Pastor Rudy's Blog - Islamophobia: What are you afraid of?
My encounters with racism and intolerance came early in life. When I wanted barbecue, I would have to go to the widow at the rear of John Davis’ Barbecue on Shepherd Drive in my hometown Houston, Texas to place my order because the dining room was reserved for “whites only” (did I mention John Davis was African American?). When I wanted to drink from a public water fountain I would have to choose the fountain marked “colored.” When we traveled by car, my father would have to carefully choose the places we stopped because of the prospect for mistreatment in unfamiliar towns. When I was 7 years old I attempted to use the rest room at a W.T. Grants Department Store. The “colored toilet” had a coin-operated device on the door requiring a dime in order to gain access. I used the free “whites only” toilet nearby only to be confronted by a white customer who yelled and challenged my using that restroom. When I was 9 years old, my aunt and I were refused service at Wolf’s Drug Store in my old neighborhood because we sat at the wrong end of the soda fountain counter reserved for “whites only.” I understand fear. I have experienced fear. I have been paralyzed by fear and I know today that racism and intolerance which originate in fear are limiting, paradoxical, self-negating forces designed to keep the human family suspicious of one another and apart from one another.
America has always been a land prone to fear. From a time prior to its inception as an organized union of states, the driving force behind development has been a form of fear. Whether it was the fear of losing power, the fear of being overcome by another people group, or the fear of dying at the hands of others there has been a consistent theme of fear permeating both politics and policy for centuries. So maybe we do have a phobia. The word phobia originates from the Greek word phobos which simply means “fear.” In psychiatric terms phobia is defined as an abnormal intense and irrational fear of a given situation, organism, or object. There are approximately 530 known phobias making fear an inclusive experience. There is one phobia Americans don’t have in large numbers and that’s Chrometophobia. Its is an exaggerated or irrational fear of money where sufferers experience undue anxiety that they might mismanage money or that money might live up to its reputation as “the root of all evil.” (A Thought: What would happen if we began to fear the misuse of money as much as we fear each other?)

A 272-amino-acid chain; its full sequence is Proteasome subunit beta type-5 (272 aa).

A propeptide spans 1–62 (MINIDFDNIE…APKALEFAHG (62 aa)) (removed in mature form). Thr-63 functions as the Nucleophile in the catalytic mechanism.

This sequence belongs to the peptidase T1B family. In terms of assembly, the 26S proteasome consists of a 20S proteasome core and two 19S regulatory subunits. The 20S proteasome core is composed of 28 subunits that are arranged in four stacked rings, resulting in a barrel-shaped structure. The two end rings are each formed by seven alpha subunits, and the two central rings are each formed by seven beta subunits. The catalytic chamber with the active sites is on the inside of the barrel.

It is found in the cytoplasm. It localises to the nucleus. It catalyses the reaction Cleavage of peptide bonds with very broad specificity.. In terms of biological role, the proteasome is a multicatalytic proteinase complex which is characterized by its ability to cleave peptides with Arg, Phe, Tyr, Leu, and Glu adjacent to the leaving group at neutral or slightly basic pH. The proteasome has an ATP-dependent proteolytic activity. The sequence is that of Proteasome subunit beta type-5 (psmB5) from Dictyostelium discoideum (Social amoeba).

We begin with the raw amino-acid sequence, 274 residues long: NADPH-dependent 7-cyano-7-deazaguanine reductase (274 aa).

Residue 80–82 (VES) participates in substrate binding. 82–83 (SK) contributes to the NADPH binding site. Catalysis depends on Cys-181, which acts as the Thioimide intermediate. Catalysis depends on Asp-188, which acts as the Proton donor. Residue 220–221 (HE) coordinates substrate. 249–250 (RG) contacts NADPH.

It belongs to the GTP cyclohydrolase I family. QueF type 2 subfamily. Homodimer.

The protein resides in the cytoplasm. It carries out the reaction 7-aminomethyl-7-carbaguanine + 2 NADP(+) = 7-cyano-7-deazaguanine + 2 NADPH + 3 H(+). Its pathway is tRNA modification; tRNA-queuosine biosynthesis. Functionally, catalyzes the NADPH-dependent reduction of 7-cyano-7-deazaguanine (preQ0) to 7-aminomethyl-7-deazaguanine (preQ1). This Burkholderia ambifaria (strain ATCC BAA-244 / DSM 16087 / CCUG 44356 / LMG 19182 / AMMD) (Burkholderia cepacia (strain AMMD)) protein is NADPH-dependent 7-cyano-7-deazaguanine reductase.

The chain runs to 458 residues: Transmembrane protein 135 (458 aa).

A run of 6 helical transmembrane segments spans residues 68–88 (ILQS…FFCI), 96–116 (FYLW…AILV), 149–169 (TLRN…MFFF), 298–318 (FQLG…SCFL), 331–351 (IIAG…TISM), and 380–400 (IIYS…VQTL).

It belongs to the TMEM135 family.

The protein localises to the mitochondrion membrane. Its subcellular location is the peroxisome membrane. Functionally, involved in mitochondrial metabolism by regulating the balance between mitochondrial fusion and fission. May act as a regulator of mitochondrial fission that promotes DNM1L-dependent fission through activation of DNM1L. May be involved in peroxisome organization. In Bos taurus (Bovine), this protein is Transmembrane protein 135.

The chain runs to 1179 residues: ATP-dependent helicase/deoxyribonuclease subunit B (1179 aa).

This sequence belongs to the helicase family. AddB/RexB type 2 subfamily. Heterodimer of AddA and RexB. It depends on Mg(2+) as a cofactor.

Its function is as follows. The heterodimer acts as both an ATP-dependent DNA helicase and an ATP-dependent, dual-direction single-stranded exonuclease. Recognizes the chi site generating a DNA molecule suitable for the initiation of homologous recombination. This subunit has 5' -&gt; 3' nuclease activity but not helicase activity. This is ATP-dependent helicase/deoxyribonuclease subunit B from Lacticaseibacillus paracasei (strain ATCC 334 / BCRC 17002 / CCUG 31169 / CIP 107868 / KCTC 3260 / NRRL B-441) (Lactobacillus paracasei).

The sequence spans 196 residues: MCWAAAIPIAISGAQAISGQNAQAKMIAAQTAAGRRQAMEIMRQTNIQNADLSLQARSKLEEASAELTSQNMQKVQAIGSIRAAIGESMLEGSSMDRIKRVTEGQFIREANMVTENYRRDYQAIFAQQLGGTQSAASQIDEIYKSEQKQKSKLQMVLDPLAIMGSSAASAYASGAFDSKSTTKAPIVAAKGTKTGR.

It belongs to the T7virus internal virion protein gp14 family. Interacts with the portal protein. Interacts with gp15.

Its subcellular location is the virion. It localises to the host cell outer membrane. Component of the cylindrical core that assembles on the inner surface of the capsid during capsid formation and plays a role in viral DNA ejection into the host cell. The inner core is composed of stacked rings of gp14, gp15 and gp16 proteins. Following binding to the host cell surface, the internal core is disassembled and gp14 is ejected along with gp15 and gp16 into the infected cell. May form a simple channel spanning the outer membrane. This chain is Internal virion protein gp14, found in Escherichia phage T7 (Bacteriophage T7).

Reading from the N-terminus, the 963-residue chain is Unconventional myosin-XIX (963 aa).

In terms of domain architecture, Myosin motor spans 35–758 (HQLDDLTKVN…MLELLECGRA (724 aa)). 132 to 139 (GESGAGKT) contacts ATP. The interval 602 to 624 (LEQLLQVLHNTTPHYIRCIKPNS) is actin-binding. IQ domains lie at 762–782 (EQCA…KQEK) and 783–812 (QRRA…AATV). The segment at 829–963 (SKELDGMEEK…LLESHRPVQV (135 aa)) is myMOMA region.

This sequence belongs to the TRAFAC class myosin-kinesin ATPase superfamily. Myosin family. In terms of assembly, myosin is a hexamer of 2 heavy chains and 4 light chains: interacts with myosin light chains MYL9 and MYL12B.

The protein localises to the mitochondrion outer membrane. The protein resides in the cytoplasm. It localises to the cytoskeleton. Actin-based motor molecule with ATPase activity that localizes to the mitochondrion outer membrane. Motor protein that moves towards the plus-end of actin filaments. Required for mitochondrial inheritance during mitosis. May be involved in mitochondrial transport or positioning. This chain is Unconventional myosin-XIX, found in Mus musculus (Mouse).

The August 30th issue of Time Magazine asks the question: “Is America Islamophobic?” The answer is an easy yes thanks to the recent attention drawn from politicians who are intent on making the building of mosque a wedge issue designed to divide communities. According to Muslim-American commentator Iftikhar, there have been increases and decreases in anti-Islamic sentiment over the years. He states in the article “the first wave of anti-Muslim outburst” came after September 11, when two high profile Christian leaders “openly questioned whether Islam was a religion at all” launching an ongoing series of misinterpretations the Islamic faith. Even Franklin Graham, son of evangelical icon Billy Graham told Time recently that Islam is “a religion of hatred. It’s a religion of war” and “Park51 should not be allowed…” In other words, thanks to nineteen hijackers who rose to infamy on 9/11, “six mosque projects across the U.S. have faced bitter opposition” and 25% of Americans still erroneously think President Obama is Muslim. How can the twisted actions of nineteen people create fear in 46% of 280 million Americans and cast inequality on the lives millions of Muslims without the help of the extreme marketing and promotion of fear? The same phobic mindset of fear by association would make me guilty for the actions of every crazy Christian or corrupt clergy person in America.
I have often wondered since becoming a Christian (as an adult) whether or not the people who advocated for separate water fountains, rest rooms, and entrances during my childhood were Christians and what were they afraid of? I have also wondered how Christian devotees could know the effects of religious oppression and the suppression of religious freedom, yet advocate for the suppression of rights for Muslims or any other faith practitioner who desires to worship freely? Regardless to how this matter ultimately plays out in media, I believe the people who consider themselves Christians must defend the rights of others to worship in freedom. Walter Wink puts it this way; “When the church refuses to live out the costly identification with the oppressed it is like saying to the lion and the lamb, “let us mediate your differences,” and the Lion replies, “sure you can mediate my differences with the lamb after I finish my lunch.”
How would Jesus respond to Islamophobia? Don’t ask someone for the answer to the question; look into your own heart and respond accordingly.